Human anatomy

Body Worlds

<a href="/search?text=Body%20Worlds" title="" class="lexicon-term">Body Worlds</a>

Body Worlds is an exhibition featuring plastinates, human bodies that have been preserved using a plastination process. First displayed in 1995 in Tokyo, Japan, this collection of anatomical specimens has since been displayed around the world.

Human Evolution Inferred from Tooth Growth and Development

Human Evolution Inferred from Tooth Growth and Development

To study human evolution, researchers sometimes use microstructures found in human teeth and their knowledge of the processes by which those structures grow. Human fetuses begin to develop teeth in utero. As teeth grow, they form a hard outer substance, called enamel, through a process called amelogenesis. During amelogenesis, incremental layers of enamel form in a Circadian rhythm.

Frederik Ruysch (1638-1731)

<a href="/search?text=Frederik%20Ruysch" title="" class="lexicon-term">Frederik Ruysch</a> (1638–1731)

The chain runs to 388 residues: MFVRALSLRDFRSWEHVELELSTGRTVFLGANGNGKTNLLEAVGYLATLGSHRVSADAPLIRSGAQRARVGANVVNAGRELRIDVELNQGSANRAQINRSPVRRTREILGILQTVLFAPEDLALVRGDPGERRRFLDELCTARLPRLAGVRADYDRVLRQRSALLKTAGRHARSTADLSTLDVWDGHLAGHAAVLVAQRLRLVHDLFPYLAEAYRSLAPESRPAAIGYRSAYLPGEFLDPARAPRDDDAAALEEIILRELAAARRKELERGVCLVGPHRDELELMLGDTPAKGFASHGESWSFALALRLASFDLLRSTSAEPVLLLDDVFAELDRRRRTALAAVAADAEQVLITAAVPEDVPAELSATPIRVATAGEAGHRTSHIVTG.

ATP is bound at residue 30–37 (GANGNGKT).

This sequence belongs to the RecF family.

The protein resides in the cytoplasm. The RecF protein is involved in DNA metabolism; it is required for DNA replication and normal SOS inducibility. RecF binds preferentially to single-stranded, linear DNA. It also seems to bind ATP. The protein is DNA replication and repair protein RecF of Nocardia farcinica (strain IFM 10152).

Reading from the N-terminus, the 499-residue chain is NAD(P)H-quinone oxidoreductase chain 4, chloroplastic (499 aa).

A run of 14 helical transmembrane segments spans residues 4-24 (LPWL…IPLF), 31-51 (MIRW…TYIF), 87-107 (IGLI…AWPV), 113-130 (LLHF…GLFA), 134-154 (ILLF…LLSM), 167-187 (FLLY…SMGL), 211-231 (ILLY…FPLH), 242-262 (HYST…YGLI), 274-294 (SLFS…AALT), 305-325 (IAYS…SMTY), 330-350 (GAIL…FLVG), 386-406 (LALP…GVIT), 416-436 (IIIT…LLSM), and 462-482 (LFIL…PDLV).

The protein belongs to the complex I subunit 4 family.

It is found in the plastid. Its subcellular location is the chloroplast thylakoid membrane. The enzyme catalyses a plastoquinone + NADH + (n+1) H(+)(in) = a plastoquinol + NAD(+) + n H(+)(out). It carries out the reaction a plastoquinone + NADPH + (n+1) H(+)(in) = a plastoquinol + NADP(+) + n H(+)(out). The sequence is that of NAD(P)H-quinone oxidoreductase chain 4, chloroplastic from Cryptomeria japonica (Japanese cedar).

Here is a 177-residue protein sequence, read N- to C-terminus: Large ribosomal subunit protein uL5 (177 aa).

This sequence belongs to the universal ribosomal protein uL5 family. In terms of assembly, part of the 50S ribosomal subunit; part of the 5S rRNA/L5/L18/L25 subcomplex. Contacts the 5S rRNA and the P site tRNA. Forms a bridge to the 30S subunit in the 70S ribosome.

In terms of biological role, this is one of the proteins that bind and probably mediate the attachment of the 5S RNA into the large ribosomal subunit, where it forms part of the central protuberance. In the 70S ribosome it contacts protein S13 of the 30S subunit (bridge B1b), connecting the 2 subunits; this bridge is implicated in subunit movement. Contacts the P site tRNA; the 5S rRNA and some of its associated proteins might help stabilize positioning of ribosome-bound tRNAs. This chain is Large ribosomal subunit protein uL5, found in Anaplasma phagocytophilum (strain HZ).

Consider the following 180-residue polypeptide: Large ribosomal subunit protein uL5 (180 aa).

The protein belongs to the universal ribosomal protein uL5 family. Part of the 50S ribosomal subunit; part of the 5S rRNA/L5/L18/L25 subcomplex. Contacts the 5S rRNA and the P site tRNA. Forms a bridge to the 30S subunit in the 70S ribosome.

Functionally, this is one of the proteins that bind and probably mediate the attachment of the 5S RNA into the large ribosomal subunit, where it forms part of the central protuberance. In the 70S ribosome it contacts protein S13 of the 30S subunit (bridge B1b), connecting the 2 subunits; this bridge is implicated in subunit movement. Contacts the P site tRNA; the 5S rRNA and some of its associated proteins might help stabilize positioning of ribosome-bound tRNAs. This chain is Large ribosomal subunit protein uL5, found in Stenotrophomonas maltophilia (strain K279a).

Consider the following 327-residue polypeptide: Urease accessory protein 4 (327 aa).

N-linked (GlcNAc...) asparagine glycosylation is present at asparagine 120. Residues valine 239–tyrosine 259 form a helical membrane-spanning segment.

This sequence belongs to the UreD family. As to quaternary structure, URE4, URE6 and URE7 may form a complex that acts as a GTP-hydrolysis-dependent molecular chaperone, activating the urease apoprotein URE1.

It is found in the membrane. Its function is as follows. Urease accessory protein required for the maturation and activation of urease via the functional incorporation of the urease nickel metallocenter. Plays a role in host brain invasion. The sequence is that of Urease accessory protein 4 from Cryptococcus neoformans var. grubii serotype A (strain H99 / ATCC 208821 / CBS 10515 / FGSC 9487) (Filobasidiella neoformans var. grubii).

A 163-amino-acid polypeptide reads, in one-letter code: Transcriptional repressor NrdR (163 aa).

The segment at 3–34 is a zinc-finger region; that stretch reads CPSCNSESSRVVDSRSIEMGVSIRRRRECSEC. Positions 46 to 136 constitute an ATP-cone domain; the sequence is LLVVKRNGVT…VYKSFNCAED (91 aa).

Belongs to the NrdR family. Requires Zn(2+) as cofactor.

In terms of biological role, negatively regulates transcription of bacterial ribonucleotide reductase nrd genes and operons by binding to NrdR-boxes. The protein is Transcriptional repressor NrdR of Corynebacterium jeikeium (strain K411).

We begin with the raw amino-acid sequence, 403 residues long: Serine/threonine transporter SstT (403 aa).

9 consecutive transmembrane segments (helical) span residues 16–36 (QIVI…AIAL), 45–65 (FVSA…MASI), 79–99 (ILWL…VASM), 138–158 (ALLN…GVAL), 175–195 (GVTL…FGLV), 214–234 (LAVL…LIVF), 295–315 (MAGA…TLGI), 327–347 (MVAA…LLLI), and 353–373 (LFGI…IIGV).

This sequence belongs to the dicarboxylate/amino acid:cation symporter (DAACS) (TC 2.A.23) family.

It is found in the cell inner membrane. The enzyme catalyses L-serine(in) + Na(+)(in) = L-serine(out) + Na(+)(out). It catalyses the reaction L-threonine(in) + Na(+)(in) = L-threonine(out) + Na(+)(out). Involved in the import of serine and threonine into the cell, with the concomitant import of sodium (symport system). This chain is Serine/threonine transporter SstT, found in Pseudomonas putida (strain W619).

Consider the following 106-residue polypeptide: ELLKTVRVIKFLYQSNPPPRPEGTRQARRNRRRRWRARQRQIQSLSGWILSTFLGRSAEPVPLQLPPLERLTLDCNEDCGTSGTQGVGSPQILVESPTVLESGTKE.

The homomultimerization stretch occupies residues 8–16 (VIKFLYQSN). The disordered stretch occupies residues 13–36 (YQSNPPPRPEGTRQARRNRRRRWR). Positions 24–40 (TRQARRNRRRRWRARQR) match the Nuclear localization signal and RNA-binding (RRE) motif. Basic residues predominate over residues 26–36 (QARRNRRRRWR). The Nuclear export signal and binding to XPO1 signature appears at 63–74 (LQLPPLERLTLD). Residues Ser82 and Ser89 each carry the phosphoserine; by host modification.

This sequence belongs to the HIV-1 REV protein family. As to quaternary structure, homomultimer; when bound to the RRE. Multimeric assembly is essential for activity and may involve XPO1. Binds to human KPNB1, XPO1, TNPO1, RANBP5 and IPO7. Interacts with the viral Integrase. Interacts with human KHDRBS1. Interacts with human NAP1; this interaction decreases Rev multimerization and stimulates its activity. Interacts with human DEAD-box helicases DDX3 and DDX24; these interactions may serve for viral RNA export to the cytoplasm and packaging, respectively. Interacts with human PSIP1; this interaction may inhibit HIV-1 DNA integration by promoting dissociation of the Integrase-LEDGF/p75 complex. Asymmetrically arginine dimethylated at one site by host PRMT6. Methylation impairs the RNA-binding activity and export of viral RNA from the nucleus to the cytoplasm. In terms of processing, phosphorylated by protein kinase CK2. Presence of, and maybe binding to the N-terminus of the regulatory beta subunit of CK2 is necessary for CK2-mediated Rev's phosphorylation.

Frederik Ruysch made anatomical drawings and collected and preserved human specimens, many of which were infants and fetuses, in the Netherlands during the seventeenth and eighteenth centuries. Ruysch had many interests, including anatomy, botany, and medicine, and he discovered structures of the lymphatic system and of the eye.

The Cabinet of Frederik Ruysch

The Cabinet of <a href="/search?text=Frederik%20Ruysch" title="" class="lexicon-term">Frederik Ruysch</a>

Frederik Ruysch’s cabinet of curiosities, commonly referred to simply as the Cabinet, was a museum Ruysch created in the Netherlands in the late 1600s. The Cabinet filled a series of small houses that Ruysch rented in Amsterdam, and they contained greater than 2,000 specimens, including preserved fetuses and infants.

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